Neoliberalism, Societal Trauma, and Marginalized Voice
Edited By Jeremy A. Rinker and Jerry T. Lawler
Current neoliberal social and economic realities have had enormous impacts on the abilities of oppressed groups and marginalized communities to realize resistance and innate resiliencies. How does the ubiquity of neoliberal economic forces exacerbate traumatized populations’ helplessness, and, thereby, influence their inability to grapple with their oppressors and engage in fruitful change solutions? This edited volume asks how nonviolent conflict practitioners might intervene to ‘treat’ traumatized, and often marginalized, populations suspended in the predicament of ‘acting in’ and ‘acting out’ their collective traumas. Treating trauma is an integral aspect of successful peacebuilding work. This work aims to explore the role of trauma in peacebuilding and illuminate the ways that neoliberal marginalization impacts trauma-informed peace work.
Chapter Seven: Peacebuilding Work in Restricted Political Environments: Local NGO–Government Relations in the South Caucasus (Margarita Tadevosyan)
Peacebuilding Workin Restricted PoliticalEnvironments: LocalNGO–GovernmentRelations in the SouthCaucasus
Conflict and post-conflict situations put significant constraints on the social, political, and economic fabric of any society. Violence and war leave long-lasting scars within the society and obstruct the usual and peaceful operations of all systems. Local and international actors often get involved in conflict and post-conflict environments to help restore and rebuilt broken systems. International actors in the form of international non-governmental organizations (INGOs) often respond to the outbreak of violence in a particular region through the development and implementation of special projects and programs for intervention. In recent years there has been significant attention to the role and place of local actors (local activists, local non-governmental organizations (NGOs), and grassroots initiatives), their expertise, and approaches in facilitating the resolution of conflicts or transition from immediate post-conflict to sustainable peace situations. Operations in post-conflict environments continue to remain challenging for all actors involved; however, international and local actors share different risks and face different consequences operating within the same conflict settings. If international actors often are protected from the harassment and intimidation carried out by the government ←177 | 178→structures and via officially negotiated mandates, or given their ability to withdraw at any time, local actors are more vulnerable to intimidation and harassment and often must take greater personal risks.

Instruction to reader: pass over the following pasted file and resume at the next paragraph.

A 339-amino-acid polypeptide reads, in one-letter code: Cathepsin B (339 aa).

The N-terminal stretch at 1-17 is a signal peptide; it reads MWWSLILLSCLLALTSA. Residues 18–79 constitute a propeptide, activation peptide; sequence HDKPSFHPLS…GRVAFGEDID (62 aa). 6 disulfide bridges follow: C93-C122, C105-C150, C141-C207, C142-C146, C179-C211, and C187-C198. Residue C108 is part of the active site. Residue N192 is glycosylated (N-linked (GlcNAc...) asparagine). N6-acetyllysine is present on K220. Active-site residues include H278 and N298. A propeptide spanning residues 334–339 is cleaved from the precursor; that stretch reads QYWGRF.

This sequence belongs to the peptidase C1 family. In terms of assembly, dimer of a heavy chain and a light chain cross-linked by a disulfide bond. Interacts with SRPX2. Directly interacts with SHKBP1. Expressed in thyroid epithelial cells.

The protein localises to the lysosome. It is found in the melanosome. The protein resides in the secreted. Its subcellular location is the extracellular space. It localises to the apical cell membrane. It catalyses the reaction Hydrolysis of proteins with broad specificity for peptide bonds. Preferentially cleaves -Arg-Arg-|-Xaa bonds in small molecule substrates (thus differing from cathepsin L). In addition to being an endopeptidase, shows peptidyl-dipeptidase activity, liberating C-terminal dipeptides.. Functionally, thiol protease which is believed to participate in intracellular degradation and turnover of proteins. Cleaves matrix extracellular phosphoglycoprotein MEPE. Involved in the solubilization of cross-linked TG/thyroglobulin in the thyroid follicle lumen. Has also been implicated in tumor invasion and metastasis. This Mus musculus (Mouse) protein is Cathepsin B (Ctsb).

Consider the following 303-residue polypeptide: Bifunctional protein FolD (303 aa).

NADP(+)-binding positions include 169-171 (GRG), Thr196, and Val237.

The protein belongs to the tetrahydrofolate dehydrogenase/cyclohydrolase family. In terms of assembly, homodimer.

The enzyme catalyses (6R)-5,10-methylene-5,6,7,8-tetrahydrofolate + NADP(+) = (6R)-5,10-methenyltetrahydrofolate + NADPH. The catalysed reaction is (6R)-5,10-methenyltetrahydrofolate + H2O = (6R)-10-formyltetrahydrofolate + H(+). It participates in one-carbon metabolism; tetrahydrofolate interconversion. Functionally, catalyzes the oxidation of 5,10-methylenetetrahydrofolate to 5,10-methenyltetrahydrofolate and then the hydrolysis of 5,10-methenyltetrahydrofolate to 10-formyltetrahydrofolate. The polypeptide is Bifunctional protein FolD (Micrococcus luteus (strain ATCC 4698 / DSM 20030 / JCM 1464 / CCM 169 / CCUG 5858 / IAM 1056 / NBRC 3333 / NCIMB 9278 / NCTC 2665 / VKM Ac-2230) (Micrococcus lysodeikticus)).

In post-conflict settings, the state and state structures often hold a monopoly over the political resolution of the conflict. This monopoly frames...
You are not authenticated to view the full text of this chapter or article.
This site requires a subscription or purchase to access the full text of books or journals.
Do you have any questions? Contact us.Or login to access all content.